Italy’s Mount Etna, one of the world’s most active volcanoes, has been erupting this week, spewing fountains of lava and ash into the sky. After a powerful eruption on Tuesday (February 16, 2021) the volcano produced another spectacular display of fire Thursday (February 18), with tall lava fountains shooting into the night sky.
According to Volcano Discovery, which publishes frequent alerts about seismic activity, the volcano saw activity earlier Friday (February 19), but after about an hour with impressive fire fountains, the eruption quickly ceased and, although lava flows to the south and east continue to descend, the eruption is now over. Volcano Discovery’s most recent post said:
The tremor signal started its rapid dive back to lower values as the supply of the just erupted batch of gas-rich fresh magma has been exhausted, until another one arrives from deeper reservoirs, maybe very soon …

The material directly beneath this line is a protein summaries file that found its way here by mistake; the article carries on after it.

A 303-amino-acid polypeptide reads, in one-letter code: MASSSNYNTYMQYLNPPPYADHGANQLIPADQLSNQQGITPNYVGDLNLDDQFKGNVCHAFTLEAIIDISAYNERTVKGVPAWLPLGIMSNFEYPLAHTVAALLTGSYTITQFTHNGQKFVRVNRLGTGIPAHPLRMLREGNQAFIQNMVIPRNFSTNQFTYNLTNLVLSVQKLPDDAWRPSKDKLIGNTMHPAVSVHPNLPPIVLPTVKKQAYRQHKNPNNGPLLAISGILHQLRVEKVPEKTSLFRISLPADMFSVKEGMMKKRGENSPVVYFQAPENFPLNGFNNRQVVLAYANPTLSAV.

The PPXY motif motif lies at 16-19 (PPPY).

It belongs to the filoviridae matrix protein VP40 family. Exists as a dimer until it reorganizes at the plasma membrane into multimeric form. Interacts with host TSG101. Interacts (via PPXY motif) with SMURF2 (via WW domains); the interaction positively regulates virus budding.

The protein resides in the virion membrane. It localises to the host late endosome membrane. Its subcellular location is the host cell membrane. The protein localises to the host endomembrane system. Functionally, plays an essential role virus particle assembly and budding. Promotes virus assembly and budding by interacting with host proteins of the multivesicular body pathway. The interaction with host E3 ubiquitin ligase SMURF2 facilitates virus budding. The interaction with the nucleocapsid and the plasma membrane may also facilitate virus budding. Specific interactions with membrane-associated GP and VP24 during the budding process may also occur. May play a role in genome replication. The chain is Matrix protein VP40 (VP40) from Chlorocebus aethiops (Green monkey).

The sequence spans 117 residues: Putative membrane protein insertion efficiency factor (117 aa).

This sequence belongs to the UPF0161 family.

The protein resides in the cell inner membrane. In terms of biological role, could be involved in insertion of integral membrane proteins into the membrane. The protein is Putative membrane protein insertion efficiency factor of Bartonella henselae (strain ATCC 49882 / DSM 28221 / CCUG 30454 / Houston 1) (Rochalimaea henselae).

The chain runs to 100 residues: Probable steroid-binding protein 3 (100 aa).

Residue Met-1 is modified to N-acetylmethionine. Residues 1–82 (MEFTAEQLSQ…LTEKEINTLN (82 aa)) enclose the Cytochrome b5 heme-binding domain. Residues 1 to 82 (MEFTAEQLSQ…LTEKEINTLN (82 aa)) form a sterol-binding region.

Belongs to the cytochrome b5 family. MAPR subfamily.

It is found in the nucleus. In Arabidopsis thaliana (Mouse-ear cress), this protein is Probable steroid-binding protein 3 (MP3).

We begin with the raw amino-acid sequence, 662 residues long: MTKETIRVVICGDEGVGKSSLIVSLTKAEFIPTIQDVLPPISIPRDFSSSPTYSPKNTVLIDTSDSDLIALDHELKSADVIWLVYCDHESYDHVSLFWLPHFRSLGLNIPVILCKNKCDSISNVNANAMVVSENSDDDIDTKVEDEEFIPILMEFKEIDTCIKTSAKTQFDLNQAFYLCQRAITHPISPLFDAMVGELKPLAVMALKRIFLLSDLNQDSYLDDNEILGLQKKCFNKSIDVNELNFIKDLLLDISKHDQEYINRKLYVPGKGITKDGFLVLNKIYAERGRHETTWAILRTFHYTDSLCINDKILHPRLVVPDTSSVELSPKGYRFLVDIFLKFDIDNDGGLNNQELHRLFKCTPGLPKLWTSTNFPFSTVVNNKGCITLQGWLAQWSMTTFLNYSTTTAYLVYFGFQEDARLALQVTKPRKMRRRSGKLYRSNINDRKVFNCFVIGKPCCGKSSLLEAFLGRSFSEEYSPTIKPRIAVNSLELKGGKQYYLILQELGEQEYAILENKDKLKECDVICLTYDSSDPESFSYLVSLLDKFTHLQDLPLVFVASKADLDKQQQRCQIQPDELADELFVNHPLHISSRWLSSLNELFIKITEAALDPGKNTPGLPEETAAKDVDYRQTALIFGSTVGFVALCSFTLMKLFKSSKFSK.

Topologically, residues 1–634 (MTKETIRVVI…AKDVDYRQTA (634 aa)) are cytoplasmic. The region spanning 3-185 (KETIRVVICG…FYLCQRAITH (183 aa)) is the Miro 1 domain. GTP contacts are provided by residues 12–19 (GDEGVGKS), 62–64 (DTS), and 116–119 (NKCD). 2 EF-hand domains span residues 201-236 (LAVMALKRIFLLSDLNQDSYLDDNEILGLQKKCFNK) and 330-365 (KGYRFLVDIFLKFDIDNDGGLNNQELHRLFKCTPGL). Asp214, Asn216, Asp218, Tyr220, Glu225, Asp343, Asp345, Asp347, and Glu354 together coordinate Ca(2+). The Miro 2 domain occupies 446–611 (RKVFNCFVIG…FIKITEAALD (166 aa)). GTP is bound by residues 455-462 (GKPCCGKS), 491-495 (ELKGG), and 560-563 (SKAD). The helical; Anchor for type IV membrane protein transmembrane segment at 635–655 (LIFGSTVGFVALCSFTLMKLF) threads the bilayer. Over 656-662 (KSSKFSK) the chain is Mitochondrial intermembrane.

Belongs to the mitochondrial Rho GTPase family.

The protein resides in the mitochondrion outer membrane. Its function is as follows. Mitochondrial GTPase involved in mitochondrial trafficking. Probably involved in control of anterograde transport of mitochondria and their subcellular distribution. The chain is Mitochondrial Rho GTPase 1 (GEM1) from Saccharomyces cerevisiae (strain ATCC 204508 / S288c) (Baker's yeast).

According to ESA, Tuesday’s eruption caused large lava flows to descend eastwards into the Valle del Bove for about 2.5 miles (4 km), but the second major explosion Thursday caused the lava also to run for almost a mile (1.3 km) down the volcano’s southern flanks.
Ash from the eruptions covered the city of Catania, which sits at the foot of Mt. Etna. Authorities have been monitoring developments in the nearby towns. The eruption forced the temporary closure of Sicily’s Catania Airport, which often happens when the volcano is active.
Bottom line: Italy’s Mount Etna, one of the world’s most active volcanoes, has erupted twice in less than 48 hours, spewing a fountain of lava and ash into the sky.
Eleanor Imster has helped write and edit EarthSky since 1995. She was an integral part of the award-winning EarthSky radio series almost since it began until it ended in 2013. Today, as an EarthSky.org Editor, she helps present the science and nature stories and photos you enjoy. She and her husband live in Tennessee, where they enjoy guitar playing and singing. They have 2 grown sons.